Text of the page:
(To reach the EfficientLifestyle website efficiently, click here.)

18 responses to “Lifestyles Of The Rich And Efficient

  1. Seems as though the tail is wagging the dog here. Why should the wealthy homeowner (assumed wealthy if house big enough to need this silly service)pay nothing and the guy who saves ’em pay the vig.
    I’d swim in a flooded basement before signing on.

    • Jean Whitehead

      Was wondering about that, too.

    • Seems very backward to me. The small business service provider gets stuck paying to be part of something where they will likely be haggled with by a rich home owner who has no concept of the value of their service? Eh hem.

  2. Fascinating concept. They are reinventing the property manager (if you could find one in 06880).

  3. I’d hate to have a business model relying on people who own 10,000 SF houses. For one thing, there are only a handful of them. For another, would YOU like to have these kinds of people as your clients?

    • Peter, Peter,
      I’m certain there are many nice folks who live in “10,000 sq ft houses.” Why paint ’em all with one brush?
      It’s the fact that nice or not, the home owner(at least in Westport) does not pay for the “service” of getting a list of vetted repair people and the bill for the priviledge of gettting the job in that 10,000 sq ft house falls to the journeyman. It’s a shitty concept from the get go.

      • Relax, I was saying this in jest…as was Dan in his breathless intro about the 10,000 SF house. In reality, very, very few houses are this large — Imus’ was, Donahue’s wasn’t — so it makes no sense to stereotype their owners. To quote Mr. Trump: “…some, I assume, are good people.”

        But funny to see people on this page worry about “mansion shaming.” As I recall, there are frequent complaints here about wasteful shops leaving their doors open with the A/C on, and one recent one about shoppers who are so callous as not to carry reusable bags.

        I think I could leave my door open for a lifetime of hot summer days, and throw away plastic shopping bags to my heart’s content, before I approached the environmental impact of a 10,000 SF house.

        • Hmmmmm; for most of America, Peter, the 10,000 sq ft house IS a joke. In Westport, New Canaan, Darien and Greenwich, not so much.

  4. We appreciate all of the comments on Dan’s article and thought we would chime in to explain the benefits of the system to homeowners and service providers in a bit more detail. EfficientLifestyle was created to disrupt the currently inefficient way homes are managed. Our platform was designed for ALL homeowners that rely upon high quality, reputable service professionals for their maintenance and repairs. Today, there is a tremendous amount of wasted time, effort and money on both the part of the homeowner and service providers involved in scheduling and performing services.

    We spent countless hours working with service providers to create a system with features that improves their productivity, efficiency, and ultimately profitability. Our platform allows our service providers to better and more efficiently manage their schedules, seamlessly interact with homeowners, and reduce administrative expenses.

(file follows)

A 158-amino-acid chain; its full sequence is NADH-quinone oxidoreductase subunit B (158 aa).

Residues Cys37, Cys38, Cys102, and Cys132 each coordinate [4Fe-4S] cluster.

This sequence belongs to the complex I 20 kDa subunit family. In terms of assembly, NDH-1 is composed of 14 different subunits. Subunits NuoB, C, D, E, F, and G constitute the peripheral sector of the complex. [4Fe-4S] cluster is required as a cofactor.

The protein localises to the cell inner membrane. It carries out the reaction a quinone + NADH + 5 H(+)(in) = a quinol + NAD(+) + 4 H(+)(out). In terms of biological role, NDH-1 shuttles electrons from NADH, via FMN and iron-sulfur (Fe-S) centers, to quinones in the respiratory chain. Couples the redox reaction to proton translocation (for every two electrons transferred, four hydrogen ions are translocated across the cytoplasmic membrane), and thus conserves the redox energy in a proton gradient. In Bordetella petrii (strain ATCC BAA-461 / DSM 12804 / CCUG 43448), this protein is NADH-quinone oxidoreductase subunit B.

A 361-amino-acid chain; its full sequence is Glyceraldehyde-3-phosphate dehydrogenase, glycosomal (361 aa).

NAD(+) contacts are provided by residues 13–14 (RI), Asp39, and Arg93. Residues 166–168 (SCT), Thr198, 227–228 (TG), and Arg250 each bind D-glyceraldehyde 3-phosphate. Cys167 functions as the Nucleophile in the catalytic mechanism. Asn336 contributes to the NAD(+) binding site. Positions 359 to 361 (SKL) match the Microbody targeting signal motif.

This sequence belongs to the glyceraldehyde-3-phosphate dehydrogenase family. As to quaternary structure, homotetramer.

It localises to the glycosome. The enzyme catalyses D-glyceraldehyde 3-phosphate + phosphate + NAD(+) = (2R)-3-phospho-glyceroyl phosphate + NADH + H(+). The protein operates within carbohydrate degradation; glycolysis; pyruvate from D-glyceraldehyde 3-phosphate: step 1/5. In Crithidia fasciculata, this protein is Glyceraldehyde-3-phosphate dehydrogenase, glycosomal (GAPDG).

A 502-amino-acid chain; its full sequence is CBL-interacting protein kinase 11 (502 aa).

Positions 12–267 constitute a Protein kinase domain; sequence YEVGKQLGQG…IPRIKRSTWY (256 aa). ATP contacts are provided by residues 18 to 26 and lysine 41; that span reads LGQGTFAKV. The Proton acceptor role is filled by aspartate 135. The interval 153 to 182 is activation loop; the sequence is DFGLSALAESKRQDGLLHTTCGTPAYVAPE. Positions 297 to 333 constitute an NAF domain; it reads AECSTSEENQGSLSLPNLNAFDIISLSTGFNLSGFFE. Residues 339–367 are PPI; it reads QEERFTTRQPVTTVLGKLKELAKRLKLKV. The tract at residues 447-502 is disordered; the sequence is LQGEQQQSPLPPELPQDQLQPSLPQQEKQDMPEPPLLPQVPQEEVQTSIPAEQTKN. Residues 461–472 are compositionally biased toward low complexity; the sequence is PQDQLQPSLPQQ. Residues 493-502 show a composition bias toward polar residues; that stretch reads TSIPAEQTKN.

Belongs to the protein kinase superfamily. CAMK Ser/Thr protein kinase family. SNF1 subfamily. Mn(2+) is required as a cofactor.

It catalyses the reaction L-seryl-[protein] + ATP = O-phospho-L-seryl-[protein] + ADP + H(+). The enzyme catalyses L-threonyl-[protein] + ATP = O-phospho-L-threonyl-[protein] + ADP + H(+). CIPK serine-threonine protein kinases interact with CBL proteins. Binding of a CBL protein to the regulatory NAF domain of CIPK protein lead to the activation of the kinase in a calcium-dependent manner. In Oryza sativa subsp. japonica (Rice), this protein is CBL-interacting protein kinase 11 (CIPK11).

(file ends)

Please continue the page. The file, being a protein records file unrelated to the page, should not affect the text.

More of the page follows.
We are thrilled to be launching in Westport and look forward to assisting homeowners and our truly outstanding group of service providers.

    Matt Keefe
    VP of Business Development

    • And why, Mr. Mitchell, does it make sense for the home owner to get the list of service providers for nothing, but the journeyman is charged?
      For sure, that charge will be passed on to the home owner but that, too, is an issue with which one could find fault.
      Oh, and, yeah, I know where to shut of the electric.

  5. I think it’s a good thing that Matt responded now to the few early responders to this article since some of the early feedback was bordering on nasty. To the guy who would rather swim in a flooded basement, I hope you know exactly where to shut off your electricity before diving in for your cellar swim. To the guy who said, ” who wants THESE people as your clients” ,you should just go back under your rock. A-holes live in every sized house, and nice people also live in every sized house.
    Regarding the important stuff though, if i was a vendor I would be happy to be on this list and would gladly give up 5% for helping me get new business, calendar set-up, payment processing, communications…….if it turns out to be as reliable and professional as they paint it to be.
    The article should not have been slanted towards the massive homes though; that I believe was a mistake by the company, but they straightened it out with their response.

  6. DK , why not look at it positively from the “journeyman’s” perspective ?
    He ( or she) is potentially getting business that they might not be getting otherwise. They might be gaining a new customer for years to come…5%
    seems like a pretty small price to pay for that, yet you deem it a “shitty” concept ? Hopefully this new company won’t reach out to you about their service, or you could email them and let them know that you would like to opt out ?
    Let the public decide if this company has any value……..

  7. I normally enjoy your posts – this one not so much.

  8. Bobbi Essagof

    Great idea, Great guy! Best of luck Tye. Hope to hear more about this.Shark Tank perhaps?

  9. Great idea guys. Best of luck with it all!

  10. Exclusive: Two executives leave Fortress after losses in macro fund

    https://www.google.com/amp/mobile.reuters.com/article/amp/idUSKBN0L12L720150129

  11. Wow. Isn’t it great that some people think to research before snowboarding in avalanche country!